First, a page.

What is your favourite part about the NSSCA tournaments and events? Is it the competition? Or is it perhaps seeing your friends and socializing at tournaments?
I always enjoyed seeing my friends at NSSCA tournaments. Since there are few over the board tournaments in Nova Scotia, I always looked forward to getting to see friends I hadn’t seen in months.
Do you have a favorite chess opening? If so, which one is your favorite and why?
My favourite chess opening is the Catalan. I have played it since I was little and have always been very successful with it. It is not very hard to learn, but can be a quite dangerous weapon against an unprepared opponent.
How far would you like to go in chess? Do you want to become a chess master or do you see yourself simply playing casually for fun?
I am not too concerned on achieving more chess titles, especially since I haven’t played chess seriously since I started university. However, when I get a bit older I would love to see if I could try to get an IM or even a GM title. But, it may be more of a dream than a reality :).
I also look forward to give back to chess in Nova Scotia, since it provided so much to me as a kid. I want to eventually (when I am not so busy with school) travel to Nationals as a coach and share my experiences with the team.
Improving at chess can be difficult! Are there any things you do at home or with others that has helped you improve your chess skills?
I improved the most by doing puzzles. I would recommend Jeff Coakley’s puzzle books, as those are the ones that I did growing up. I think there are many good websites providing free puzzles as well.
I would also say that playing games online is needed, alongside doing puzzles, to improve your chess. In order to see the board more clearly, get better at calculating, and get more comfortable playing different positions, playing many online games is essential. But make sure they are longer in length (atleast 15-min, or equivalent time controls) as blitz and bullet chess will not be as helpful (athough they are very fun :)).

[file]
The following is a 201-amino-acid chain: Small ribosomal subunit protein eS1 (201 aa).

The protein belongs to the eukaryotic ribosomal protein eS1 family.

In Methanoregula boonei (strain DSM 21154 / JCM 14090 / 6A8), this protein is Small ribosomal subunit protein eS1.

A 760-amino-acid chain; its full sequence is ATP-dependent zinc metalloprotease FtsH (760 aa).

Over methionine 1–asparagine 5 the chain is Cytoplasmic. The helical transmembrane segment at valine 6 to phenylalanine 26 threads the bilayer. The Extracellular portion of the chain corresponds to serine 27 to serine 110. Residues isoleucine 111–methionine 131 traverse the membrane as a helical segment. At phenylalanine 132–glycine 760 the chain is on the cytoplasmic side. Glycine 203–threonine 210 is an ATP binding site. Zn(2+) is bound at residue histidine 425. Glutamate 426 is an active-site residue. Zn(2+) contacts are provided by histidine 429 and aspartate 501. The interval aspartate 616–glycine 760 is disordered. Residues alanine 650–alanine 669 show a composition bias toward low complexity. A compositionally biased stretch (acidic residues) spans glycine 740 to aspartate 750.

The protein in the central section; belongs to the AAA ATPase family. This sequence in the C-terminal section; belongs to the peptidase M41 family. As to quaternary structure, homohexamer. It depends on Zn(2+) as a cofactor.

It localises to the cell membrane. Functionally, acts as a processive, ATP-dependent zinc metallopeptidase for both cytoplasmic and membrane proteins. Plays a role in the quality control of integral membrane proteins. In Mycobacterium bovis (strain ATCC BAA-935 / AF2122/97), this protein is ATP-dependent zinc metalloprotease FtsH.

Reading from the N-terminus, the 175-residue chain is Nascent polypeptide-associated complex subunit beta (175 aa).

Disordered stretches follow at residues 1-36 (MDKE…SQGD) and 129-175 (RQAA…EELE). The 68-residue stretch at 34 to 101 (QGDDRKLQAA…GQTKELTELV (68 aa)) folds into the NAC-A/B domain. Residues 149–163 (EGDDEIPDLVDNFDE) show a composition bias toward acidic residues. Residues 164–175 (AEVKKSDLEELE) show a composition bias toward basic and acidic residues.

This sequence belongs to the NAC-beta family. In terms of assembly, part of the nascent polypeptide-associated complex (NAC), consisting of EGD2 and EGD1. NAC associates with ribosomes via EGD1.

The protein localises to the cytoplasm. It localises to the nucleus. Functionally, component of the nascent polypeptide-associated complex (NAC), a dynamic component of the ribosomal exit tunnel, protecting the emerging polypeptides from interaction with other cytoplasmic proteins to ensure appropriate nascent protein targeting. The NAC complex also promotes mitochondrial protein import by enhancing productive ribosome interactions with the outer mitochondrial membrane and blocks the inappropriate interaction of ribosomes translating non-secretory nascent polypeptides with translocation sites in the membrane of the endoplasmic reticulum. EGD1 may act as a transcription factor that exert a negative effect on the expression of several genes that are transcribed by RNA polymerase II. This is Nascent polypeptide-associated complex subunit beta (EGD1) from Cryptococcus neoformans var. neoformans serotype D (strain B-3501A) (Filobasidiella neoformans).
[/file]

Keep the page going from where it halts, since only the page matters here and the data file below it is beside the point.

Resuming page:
How has playing the game of chess impacted other areas of your life?
Like I said before, I’ve made many great friends and learned about many different cultures through my travels in chess. I wouldn’t trade some of those experiences for anything.
Other than that, I think chess has really helped my memorization skills. Having to learn hundreds upon hundreds of positions in different openings really puts your brain to work 🙂 I think this has helped me in areas of my life where memorization is important, such as school.
Besides chess, what other sports or activities do you do?
I have always been a pretty active individual. I played hockey, soccer, and golf growing up, and was on a swim team. In high school I was on the junior provincial triathlon team and competed at national junior events.